The big-five model really came about because of work by Tupes and Christal (1962) who factor analysed the results of Cattell's 16PF applied to 8 samples of young Air Force officers. In these analyses, 6 had 8 factors extracted, another had 5 factors, and the last, 12 factors. Tupes and Christal's claim was that "five fairly strong and recurrent factors emerged". Block, however, does not think that this recurrence is so striking because Tupes and Christal used the labourious (by hand) centroid method of factor analysis for their first analysis, which extracted 8 factors, and this was rotated subjectively to make three of these factors "unimportant". Furthermore, their subsequent analyses used the less labourious multiple-group method, where the variables were grouped into five subsets prestructured so as to correspond to the five rotated factors decided upon in the first analysis. In other words, they were designed to conform to the structure of the first analysis and factors other than these five were residualised. More importantly, according to Block, was that Tupes and Christal may have prestructured their analysis in that it was based on the Cattellian variables, which contains many semantically related variables. Rating scales that contain many synonyms will almost always generate a mathematical factor. Block suggests that the factorial equivalence of many of the variables found in the Tupes and Christal study may only represent reliable and coherent scorings of the rater, not underlying factors. However, the reliability of the raters are also questioned on the basis that they received only very little training (about two hours at the most) and did not know their peers they were rating for very long (as little as three hours) (Block, 1995; Cooper, 1998). The final criticism of Tupes and Christal given by Block is that they named their five factors on the basis of a study by French (1953) without any elaboration on what they mean. They called them "Surgency or Extraversion", "Agreeableness", "Dependability", "Emotional Stability, or the Opposite of Emotionality", and "Culture", which Block understandably calls "allusive". Block also makes the point that French's study was based on many studies that were conceptually or methodologically insufficient.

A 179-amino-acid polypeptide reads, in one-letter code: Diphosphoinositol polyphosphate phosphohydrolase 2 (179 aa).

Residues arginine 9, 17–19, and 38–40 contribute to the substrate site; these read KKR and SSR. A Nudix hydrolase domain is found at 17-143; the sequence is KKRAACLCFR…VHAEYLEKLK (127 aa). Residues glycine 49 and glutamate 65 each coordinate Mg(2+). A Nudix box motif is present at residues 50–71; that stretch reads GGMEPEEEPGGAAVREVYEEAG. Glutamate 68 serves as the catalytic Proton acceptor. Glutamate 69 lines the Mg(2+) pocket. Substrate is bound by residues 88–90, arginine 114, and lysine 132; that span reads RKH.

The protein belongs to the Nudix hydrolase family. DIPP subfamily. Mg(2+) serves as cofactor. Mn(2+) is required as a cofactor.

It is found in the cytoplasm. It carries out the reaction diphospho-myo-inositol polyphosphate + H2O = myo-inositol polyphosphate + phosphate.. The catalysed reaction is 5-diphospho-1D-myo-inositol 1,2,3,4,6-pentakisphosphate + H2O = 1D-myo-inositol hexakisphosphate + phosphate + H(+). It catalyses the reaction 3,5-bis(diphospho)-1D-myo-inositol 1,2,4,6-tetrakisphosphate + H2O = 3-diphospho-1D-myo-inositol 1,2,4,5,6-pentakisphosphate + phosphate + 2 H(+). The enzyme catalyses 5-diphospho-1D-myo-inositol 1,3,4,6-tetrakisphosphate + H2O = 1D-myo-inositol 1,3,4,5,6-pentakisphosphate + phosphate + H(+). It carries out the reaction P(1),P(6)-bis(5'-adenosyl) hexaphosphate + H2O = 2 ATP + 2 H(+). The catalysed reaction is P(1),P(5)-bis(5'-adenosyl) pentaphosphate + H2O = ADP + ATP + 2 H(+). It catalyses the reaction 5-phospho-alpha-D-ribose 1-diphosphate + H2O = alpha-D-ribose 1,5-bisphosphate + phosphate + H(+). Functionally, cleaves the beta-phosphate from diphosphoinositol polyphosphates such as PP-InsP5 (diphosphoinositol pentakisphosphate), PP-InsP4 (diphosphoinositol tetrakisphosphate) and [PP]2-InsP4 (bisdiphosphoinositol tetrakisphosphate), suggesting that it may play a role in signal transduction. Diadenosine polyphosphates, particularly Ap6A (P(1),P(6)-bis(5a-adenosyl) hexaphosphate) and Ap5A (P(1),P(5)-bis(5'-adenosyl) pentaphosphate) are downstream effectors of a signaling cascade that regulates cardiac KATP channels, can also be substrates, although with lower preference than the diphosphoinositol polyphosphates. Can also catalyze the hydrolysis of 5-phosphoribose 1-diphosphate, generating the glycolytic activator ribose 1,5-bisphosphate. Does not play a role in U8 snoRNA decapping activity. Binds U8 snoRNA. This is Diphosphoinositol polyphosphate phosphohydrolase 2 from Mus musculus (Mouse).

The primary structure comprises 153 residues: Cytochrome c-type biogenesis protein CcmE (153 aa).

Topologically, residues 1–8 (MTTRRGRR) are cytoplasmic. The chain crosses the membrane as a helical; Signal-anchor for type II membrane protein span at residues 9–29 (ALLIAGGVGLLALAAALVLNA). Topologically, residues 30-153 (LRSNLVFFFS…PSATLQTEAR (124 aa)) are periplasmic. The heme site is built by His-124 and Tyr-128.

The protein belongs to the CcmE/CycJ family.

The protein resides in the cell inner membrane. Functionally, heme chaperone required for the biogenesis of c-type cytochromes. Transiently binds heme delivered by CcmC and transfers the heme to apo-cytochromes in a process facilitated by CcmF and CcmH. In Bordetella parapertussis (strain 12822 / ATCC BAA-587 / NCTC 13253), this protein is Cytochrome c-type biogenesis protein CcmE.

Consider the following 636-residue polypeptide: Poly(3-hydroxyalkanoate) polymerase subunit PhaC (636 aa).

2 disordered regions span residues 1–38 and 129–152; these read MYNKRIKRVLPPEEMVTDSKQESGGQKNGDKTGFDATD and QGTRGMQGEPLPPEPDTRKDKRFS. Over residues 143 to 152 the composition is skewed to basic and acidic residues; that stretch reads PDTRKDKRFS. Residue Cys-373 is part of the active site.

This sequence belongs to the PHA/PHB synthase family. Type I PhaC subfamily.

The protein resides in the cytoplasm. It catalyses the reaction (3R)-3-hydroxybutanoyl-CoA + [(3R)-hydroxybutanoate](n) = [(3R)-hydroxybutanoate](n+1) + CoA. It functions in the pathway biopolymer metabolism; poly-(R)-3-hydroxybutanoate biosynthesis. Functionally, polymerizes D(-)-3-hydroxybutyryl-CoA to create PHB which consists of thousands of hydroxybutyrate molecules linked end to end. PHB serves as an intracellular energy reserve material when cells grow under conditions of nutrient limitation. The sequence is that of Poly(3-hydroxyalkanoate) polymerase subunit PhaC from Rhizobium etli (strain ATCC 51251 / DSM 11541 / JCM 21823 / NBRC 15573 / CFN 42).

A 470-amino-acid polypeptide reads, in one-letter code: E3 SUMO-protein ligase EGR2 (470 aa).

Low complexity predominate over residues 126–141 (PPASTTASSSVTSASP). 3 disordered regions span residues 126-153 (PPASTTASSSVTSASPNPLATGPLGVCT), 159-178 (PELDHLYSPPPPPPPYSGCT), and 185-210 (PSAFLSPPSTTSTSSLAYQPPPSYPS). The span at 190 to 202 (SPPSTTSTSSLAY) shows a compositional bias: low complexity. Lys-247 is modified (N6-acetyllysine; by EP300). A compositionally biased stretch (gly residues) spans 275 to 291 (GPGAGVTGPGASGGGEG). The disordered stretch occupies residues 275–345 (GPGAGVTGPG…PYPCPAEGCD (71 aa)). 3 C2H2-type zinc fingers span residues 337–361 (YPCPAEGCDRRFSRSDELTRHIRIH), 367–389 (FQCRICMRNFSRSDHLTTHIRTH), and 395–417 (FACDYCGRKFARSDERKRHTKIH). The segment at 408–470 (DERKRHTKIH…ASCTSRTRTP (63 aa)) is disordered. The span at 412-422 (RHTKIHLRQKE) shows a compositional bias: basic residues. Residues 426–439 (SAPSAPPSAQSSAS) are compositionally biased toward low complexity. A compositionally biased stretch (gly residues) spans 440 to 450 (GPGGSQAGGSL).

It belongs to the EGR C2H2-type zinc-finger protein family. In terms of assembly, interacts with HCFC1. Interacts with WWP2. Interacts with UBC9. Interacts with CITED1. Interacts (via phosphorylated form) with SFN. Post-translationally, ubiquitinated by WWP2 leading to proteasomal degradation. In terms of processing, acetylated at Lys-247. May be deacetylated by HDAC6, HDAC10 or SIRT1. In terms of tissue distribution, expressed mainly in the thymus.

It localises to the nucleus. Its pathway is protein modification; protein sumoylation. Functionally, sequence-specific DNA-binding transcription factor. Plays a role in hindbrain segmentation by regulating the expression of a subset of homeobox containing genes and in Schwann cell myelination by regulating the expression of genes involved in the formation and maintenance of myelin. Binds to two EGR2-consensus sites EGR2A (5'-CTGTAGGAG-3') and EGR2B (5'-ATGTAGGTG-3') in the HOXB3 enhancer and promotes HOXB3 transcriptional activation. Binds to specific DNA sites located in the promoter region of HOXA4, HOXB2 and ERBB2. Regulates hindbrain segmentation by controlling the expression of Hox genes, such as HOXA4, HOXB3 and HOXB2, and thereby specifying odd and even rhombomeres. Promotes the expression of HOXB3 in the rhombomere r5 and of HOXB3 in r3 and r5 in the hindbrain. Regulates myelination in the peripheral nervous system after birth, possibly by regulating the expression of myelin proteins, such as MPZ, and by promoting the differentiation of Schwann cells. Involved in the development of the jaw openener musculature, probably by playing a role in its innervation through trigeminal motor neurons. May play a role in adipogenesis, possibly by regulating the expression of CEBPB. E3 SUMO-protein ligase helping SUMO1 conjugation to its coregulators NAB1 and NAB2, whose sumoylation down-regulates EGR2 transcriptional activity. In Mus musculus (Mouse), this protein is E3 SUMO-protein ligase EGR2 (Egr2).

The next advance in the big-five theory was made by Norman (1963). On the basis of Tupes and Christal's factors, Norman selected 20 of their Cattellian variables - four for each factor. He then used these variables for undergraduate peer ratings, which were then factor analysed. Block raises the very valid point that five factors obtained were a "forgone conclusion" due to a prestructured set of variables. However, Norman's study is seen as empirical support for the big-five structure. In addition to this study, Norman (1967) wanted to find any previously omitted or new personality terms, so he added 175 single-word descriptors to Allport and Odbert's list and used his own decision rules to exclude terms he judged quantitative, evaluative, ambiguous, metaphorical, vague, difficult, obscure, little-known, anatomical, physical, grooming characteristics, temporary states, or social rules. Norman only included those terms he deemed "stable traits", and after having these rated by undergraduates on their knowledge of these words, he was left with 1,431 terms. These terms were assigned to the positive or negative poles of his five dimensions and Norman further formulated what he judged to be semantic clusters within each pole.

Norman obtained 75 clusters, which were used by Goldberg in addition to some adjectives of his own to try to go beyond Cattell's work. Goldberg also found five factors in his studies, but this is hardly surprising given he use of Norman's clusters which were built around five factors in the first place - more prestructuring. It seems that the big-five models is based largely on the results of prestructured analyses, which does nothing to suggest that the model is a good advancement of the understanding of personality.

The big-five model has been derived largely from the lexical hypothesis, which Block does not think is totally sound. Block suggests that it is a "psychologically insufficient" hypothesis, drawing on the observation of McCrae and Costa (1985) that psychologists have uncovered important aspects of personality that were not encoded in the language. They make the good point that there is no reason to suspect that simple analysis of common English terms for parts of the body will provide an adequate basis for the science of anatomy, so why should this be true of personality, which is after all a much more intangible science? Block also adds that there are many aspects of personality that cannot be captured with a single-word term, such as "nasty to individuals of lower rank".